The second case was a woman in her 60s with high cholesterol who also had a zero coronary calcium score. Prior to the coronary calcium score she had been given statin drugs to lower her cholesterol, all of which caused severe muscle pain and other side-effects preventing her from being able to take these medications. She also suffered recurrent epigastric pain (pain just below the sternum) which culminated in a severe bout with admission to hospital. An electrocardiogram at the time of admission was normal but she had a rise in blood troponin levels which are an indication of cardiac damage, typically from a heart attack.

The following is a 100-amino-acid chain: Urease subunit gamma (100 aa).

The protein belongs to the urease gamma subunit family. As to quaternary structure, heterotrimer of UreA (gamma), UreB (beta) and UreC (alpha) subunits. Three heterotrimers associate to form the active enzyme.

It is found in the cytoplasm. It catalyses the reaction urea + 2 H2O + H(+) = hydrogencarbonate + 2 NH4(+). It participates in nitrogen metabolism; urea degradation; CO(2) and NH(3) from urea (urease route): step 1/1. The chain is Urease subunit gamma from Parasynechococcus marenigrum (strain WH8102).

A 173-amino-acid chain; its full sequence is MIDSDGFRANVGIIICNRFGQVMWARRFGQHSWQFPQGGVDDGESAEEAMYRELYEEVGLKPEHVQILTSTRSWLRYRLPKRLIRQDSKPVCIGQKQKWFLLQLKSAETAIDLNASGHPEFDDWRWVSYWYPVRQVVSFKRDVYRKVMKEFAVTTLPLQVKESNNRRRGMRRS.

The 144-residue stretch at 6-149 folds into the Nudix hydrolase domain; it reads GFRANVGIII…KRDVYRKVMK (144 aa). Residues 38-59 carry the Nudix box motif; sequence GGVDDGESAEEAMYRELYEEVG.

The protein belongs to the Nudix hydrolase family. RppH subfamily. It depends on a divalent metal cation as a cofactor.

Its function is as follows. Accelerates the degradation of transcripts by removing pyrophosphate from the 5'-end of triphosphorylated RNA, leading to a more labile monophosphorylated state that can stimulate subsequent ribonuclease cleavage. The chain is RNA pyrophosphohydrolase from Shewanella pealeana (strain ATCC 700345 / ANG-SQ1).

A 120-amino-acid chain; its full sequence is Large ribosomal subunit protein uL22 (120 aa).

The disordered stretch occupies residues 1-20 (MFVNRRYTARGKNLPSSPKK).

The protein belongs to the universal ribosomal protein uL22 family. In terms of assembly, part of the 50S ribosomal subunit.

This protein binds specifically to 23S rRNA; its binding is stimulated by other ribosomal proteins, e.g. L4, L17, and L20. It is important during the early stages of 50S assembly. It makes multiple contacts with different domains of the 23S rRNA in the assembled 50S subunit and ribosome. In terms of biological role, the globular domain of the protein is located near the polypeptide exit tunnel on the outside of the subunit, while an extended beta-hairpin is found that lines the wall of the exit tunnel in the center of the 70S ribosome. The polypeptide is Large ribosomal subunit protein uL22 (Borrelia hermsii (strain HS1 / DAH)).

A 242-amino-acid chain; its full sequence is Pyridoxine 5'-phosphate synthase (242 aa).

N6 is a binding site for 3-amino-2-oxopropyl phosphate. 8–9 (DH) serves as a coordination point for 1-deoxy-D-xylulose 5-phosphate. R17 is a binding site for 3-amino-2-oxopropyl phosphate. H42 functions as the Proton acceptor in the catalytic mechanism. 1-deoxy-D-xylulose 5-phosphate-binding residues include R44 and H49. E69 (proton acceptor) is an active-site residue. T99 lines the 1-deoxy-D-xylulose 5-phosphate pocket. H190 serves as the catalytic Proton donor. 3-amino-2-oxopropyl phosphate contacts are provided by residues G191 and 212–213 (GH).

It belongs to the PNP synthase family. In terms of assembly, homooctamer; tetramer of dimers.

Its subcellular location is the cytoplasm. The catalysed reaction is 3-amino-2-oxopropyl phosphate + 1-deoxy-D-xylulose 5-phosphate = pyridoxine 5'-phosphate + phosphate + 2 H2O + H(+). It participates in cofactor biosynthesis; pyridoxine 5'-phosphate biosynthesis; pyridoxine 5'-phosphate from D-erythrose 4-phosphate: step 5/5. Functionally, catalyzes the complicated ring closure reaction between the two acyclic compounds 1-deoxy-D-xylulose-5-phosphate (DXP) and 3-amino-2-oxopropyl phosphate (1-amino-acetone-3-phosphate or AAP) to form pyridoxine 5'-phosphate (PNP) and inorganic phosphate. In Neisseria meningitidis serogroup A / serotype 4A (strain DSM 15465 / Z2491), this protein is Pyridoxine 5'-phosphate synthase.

The cardiologist involved performed an invasive coronary angiogram which revealed completely normal coronary arteries with the conclusion was that this lady suffered from coronary artery spasm. The doctor insisted that she recommence statins, despite the long history of significant side-effects with these drugs previously. In this person’s case, it is my view that there is no indication to use statin drugs as there is no evidence of significant coronary atherosclerosis as seen on the coronary calcium score and invasive coronary angiogram demonstrating an unrelated condition causing her heart attack. The suggestion to recommence statin drugs makes no sense to me whatsoever.